FrankDay wrote:Ah yes. That was exactly the point of Len Brownlie when we were discussing this issue at the wind-tunnel in explaining our findings at the time. This is what led me to ask the 'Q' question because, if one looks at those studies then one would naturally come to the conclusion that at some point, the cylinders would stop affecting each other and the drag would have to drop.
You need to re-read those studies (assuming, of course, that you ever read them at all). The flow around paired cylinders is quite complex, depending upon their orientation with respect to each other, such that you can't automatically assume that increasing the distance between them will reduce drag. Moreover, since the bicycle is located between the legs, the *possibility* exists for interactions with it as well (although as the data I posted demonstrate, this does not seem to occur).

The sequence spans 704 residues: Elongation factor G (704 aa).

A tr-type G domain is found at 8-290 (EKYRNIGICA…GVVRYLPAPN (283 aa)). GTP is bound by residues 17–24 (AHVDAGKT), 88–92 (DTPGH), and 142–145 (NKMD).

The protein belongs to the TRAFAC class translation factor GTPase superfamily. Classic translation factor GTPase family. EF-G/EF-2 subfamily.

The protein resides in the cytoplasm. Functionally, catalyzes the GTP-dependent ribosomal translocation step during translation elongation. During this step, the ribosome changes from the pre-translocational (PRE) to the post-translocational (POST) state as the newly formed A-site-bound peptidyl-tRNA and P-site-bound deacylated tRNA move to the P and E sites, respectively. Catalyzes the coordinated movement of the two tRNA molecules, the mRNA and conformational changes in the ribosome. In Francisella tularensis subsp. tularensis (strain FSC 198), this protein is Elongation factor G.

(Hmmm...I just remembered that Cervelo has also assessed the effects of reduced
pedal stance width on aerodynamic drag, and commissioned Jim Martin to determine the effect on power. While I have not seen the data, clearly they were expecting/pursuing a reduction
in drag, not an increase as you have hypothesized.)
FrankDay wrote:Which is why you shouldn't be participating in these threads devoted to some of these anecdotes. Further, if your understanding of the science can't explain all of the observations being made then you shouldn't be here pretending that your understanding is complete and coming here criticizing those of us trying to discuss some of these more "off the wall" things.
Au contraire. If people like me didn't participate in threads you start, the world would be left completely misinformed.
(BTW, you'll note that I never claimed to be able to predict the aerodynamic behavior of a complex object such as a cyclist on a bicycle...only reported what others have repeatedly observed.)